• If the Business or an independent part of it is subsequently transferred or disposed of.

Transfer of Shares

Business Restructuring Relief will be clawed back if shares or ownership interests of the Transferor or Transferee are transferred to a Non-Qualifying Group within two years. This applies only to the shares or ownership interests issued as part of the Business Restructuring Relief.

Subsequent Transfer of Business

If a business or independent part of it is transferred or disposed of within two years of receiving Business Restructuring Relief, the Relief will be clawed back. The clawback only applies to the transferred part of the Business and not to any other parts held by the Transferee. The clawback applies to any type of transfer or disposal of the Business.

Consequences of the Clawback

If either clawback applies, the Business transfer will be valued at Market Value on the transfer date. The profit or loss will be included in the Transferor’s Taxable Income during the clawback-triggered Tax Period.

The Transferee will undo previous adjustments to assets and liabilities. After the clawback, they will stop making adjustments for Taxable Income. However, if the transfer was recorded differently in Financial Statements, the Transferee must account for related parties.

Implication of VAT

When a whole business or an independent part of it is transferred from one person to a taxable person to continue operating it, this isn’t considered a “supply” for VAT purposes. Because it’s not seen as a “supply,” this type of transfer, known as a “transfer of business as a going concern” or “TOGC,” isn’t subject to VAT.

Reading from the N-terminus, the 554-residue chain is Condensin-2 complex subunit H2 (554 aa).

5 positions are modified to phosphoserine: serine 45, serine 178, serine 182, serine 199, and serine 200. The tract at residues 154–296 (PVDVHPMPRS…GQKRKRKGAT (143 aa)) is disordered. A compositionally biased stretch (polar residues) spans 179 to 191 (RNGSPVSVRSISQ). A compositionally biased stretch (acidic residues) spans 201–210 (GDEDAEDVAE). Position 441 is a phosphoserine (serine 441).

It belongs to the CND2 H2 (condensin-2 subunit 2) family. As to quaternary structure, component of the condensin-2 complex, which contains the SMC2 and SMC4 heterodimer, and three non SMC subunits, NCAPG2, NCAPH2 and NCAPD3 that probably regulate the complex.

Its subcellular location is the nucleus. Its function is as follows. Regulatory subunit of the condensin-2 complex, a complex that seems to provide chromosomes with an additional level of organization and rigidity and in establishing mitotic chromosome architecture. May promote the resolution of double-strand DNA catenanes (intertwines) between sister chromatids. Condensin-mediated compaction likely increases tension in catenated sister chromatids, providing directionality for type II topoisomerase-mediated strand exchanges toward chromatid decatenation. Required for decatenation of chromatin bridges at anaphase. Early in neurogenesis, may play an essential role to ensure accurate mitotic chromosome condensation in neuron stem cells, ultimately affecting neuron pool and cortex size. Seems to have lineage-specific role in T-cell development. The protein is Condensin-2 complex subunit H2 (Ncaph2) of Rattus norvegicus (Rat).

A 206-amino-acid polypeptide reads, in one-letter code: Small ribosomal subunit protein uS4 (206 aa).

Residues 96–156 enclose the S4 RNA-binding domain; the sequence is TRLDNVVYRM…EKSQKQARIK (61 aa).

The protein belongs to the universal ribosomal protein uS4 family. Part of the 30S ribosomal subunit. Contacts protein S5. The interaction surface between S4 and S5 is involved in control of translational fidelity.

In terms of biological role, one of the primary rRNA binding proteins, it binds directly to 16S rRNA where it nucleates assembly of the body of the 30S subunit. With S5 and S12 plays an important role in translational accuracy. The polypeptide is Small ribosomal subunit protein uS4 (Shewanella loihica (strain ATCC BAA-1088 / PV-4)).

A transfer of business as a going concern is an asset sale, not a share sale. It is crucial to distinguish between a standard asset sale and a sale of assets as part of a TOGC for VAT purposes.

  • A taxable asset sale is subject to VAT, but some sales may be VAT-exempt, such as bare land or residential property sales.
  • However, if assets are sold as part of a transfer of a business as a going concern, no VAT is charged. This applies to the transfer of the business, regardless of the VAT treatment for any of the underlying assets.
Requirements for a TOGC:

To avoid a transfer being considered a supply for VAT purposes, the transfer must meet the following criteria:

  • The entire or an independent portion of a business must be transferred.
  • The transfer must be made to a taxable person.
  • The person receiving the transfer must have the intention to continue the business that has been transferred.
How BAM Can Assist Your Company
  • BAM can help in understanding the requirements of business restructuring relief and if any transactions that have been conducted under the relief
  • BAM can analysis the provision of VAT Law’s and CT Law’s to maximize the benefits.
  • BAM can assist to ensure that restructuring efforts do not violate tax codes and help manage any associated risks.
  • Post restructuring, BAM can offer ongoing support to monitor tax compliance and performance, helping to ensure that the intended tax benefits are realized and maintained.
  • BAM can assist in preparing the necessary documentation, such as relief claims, tax computations and supporting schedules to ensure compliance with tax laws and regulations.